Sunday, December 21, 2014

Library of America Story of the Week Read-Along 257: Washington Irving, Christmas Eve (#257)

Washington Irving, "Christmas Eve" (1819) from Washington Irving: History, Tales and Sketches:

What is our current equivalent of the "sketch," an old form where people just wrote about things they observed? Is it the blog post, the Facebook status, or tweet, that simply records having seen some person? My friend Adrianne is a killer at this form, recording micro-transactions with just enough context and just enough isolation to give a whole glimpse of an imagined person.

Washington Irving takes a different tactic, recording at length his outsider impressions of an old English Christmas Eve. It's very much what you'd expect of his sketches (assuming you read his earlier "Christmas Dinner" sketch): the narrator arrives with a guide at the old Squire's house and just sponges up everything going on around him, from old English games, to the current love affairs blooming among the youngsters.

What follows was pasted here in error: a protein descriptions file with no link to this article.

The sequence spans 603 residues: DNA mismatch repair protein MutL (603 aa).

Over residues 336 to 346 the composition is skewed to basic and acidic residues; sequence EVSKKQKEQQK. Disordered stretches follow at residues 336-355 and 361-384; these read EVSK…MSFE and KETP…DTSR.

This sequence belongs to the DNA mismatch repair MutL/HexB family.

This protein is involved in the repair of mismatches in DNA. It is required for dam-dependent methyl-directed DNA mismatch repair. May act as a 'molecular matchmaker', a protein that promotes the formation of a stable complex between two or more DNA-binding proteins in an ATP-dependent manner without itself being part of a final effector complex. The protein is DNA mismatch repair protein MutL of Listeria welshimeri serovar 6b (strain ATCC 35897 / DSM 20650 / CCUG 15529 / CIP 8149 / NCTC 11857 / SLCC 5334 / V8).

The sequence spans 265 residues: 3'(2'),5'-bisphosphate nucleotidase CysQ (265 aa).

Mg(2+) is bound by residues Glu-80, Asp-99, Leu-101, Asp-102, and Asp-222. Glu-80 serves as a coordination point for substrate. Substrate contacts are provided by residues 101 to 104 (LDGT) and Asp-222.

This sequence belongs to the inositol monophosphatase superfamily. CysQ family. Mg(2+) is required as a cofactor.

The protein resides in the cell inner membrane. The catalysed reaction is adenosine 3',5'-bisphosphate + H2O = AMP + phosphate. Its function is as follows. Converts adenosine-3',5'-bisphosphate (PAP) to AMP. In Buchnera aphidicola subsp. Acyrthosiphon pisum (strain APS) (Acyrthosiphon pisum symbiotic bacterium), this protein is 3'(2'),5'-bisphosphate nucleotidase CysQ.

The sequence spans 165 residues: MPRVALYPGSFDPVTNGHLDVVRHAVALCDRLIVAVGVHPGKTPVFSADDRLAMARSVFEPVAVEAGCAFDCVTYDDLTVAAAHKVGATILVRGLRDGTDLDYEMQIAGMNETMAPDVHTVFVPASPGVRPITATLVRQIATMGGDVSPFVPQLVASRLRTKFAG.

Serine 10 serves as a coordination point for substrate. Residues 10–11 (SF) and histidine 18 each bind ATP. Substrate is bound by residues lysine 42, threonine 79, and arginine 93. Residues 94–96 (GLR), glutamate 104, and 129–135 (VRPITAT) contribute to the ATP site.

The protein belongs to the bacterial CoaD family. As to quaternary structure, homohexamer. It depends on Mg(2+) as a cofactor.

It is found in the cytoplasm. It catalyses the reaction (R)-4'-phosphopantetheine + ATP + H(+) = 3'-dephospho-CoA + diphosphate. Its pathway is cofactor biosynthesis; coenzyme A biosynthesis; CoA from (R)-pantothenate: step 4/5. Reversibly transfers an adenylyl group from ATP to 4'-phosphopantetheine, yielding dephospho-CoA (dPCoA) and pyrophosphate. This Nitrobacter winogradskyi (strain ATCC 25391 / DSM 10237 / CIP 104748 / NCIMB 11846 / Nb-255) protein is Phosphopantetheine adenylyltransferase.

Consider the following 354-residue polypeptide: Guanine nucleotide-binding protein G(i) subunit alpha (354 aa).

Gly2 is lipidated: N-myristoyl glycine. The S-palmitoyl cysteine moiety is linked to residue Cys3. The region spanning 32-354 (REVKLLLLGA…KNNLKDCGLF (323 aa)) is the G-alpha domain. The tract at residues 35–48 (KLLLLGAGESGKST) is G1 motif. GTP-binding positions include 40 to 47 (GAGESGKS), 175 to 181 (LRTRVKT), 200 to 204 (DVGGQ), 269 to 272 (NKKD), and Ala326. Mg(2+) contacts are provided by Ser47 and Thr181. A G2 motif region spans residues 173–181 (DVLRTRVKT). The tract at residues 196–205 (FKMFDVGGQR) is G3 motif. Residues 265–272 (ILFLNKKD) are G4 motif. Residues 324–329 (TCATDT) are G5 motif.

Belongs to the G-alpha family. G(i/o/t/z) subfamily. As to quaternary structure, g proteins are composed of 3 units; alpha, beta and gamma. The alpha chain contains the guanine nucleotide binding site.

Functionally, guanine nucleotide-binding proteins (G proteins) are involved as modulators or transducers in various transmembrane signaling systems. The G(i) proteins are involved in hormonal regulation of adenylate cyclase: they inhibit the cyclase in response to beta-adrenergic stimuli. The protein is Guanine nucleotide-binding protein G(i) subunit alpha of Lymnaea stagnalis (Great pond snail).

Again, there's something implicitly melancholy--or at least narrow--about the Squire's attempt to keep the world and history out of his house; in a way, the symbol for this might be both the squire and his bachelor relative, both of whom have frozen history at a certain point. For instance, the bachelor may be full of family history and genealogy, but he won't be contributing to that genealogy, even if he is still a bit of a flirt.

And so, even if Irving keeps the observations moving, and presents a world of cheer and song, I can't help remember that Rip Van Winkle's important skill is sleeping through history; and how much Anglophilia there is in Irving's work, as if all these sketches are an attempt at capturing a moment in history--and not letting time move on.

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